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Performance of Differential Evolution and Particle Swarm Methods on Some Relatively Harder Multi-modal Benchmark Functions

Mishra, SK (2006): Performance of Differential Evolution and Particle Swarm Methods on Some Relatively Harder Multi-modal Benchmark Functions.

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Abstract

Our objective in this paper is to compare the performance of the Differential Evolution (DE) and the Repulsive Particle Swarm (RPS) methods of global optimization. To this end, some relatively difficult test functions have been chosen. These functions are: Perm, Power-Sum, Bukin, Zero-Sum, Hougen, Giunta, DCS, Kowalik, Fletcher-Powell and some now functions.

Our results show that DE (with the exponential crossover scheme) mostly fails to find the optimum of most of these functions. Of course, it succeeds in case of some functions (perm#2, zero-sum) for very small dimension (m), but begins to falter as soon as the dimension is increased. In case of DCS function, it works well up to m (dimension) = 5.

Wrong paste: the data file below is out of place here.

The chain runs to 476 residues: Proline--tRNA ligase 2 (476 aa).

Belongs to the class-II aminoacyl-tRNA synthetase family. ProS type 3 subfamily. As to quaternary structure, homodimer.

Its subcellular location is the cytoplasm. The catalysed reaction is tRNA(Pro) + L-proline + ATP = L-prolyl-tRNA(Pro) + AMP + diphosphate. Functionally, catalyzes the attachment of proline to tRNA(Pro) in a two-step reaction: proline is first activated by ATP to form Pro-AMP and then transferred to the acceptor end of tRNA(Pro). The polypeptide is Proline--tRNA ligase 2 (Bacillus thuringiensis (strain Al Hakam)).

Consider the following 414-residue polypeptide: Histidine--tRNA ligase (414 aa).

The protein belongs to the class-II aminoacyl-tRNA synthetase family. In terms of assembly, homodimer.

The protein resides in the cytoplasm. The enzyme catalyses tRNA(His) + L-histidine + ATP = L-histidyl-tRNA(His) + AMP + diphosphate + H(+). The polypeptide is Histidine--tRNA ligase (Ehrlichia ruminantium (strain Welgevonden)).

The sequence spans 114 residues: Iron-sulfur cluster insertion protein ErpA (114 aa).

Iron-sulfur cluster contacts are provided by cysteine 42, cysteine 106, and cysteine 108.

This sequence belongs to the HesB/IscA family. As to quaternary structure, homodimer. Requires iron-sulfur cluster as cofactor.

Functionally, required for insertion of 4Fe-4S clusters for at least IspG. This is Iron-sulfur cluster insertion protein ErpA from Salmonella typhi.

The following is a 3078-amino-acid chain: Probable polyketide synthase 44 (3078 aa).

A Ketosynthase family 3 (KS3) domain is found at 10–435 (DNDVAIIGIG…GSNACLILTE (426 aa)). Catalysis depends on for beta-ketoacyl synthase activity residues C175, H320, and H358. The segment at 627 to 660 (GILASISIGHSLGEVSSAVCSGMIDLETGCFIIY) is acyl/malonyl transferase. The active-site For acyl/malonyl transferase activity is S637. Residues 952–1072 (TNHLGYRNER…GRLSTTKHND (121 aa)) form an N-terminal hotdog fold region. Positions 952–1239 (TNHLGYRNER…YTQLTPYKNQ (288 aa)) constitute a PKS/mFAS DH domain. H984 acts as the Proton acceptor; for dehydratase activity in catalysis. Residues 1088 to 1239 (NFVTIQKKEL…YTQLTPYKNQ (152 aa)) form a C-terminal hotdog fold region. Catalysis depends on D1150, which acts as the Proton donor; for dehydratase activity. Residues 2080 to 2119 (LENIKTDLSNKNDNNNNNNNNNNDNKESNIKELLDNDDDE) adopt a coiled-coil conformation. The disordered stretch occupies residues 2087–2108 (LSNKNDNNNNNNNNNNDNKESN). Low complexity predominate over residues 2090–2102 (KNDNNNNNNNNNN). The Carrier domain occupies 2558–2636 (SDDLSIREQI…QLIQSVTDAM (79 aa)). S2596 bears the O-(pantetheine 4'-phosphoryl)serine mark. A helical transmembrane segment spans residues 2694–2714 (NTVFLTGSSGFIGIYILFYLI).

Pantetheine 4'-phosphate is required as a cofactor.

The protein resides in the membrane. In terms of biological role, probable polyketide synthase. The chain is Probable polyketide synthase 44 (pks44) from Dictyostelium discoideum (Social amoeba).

When we use no crossover (only probabilistic replacement) we obtain better results in case of several of the functions under study. Thus, overall, table #2 presents better results than what table #1 does. In case of Perm#1, Perm#2, Zero-sum, Kowalik, Hougen and Power-sum functions the advantage is clear.

Whether crossover or no crossover, DE falters when the optimand function has some element of randomness. This is indicated by the functions: Yao-Liu#7, Fletcher-Powell, and “New function#2”. DE has no problems in optimizing the “New function#1”. But the “New function #2” proves to be a hard nut. However, RPS performs much better for such stochastic functions. When the Fletcher-Powell function is optimized with non-stochastic c vector, DE works fine. But as soon as c is stochastic, it becomes unstable. Thus, it may be observed that an introduction of stochasticity into the decision variables (or simply added to the function as in Yao-Liu#7) interferes with the fundamentals of DE, which works through attainment of better and better (in the sense of Pareto improvement) population at each successive iteration.

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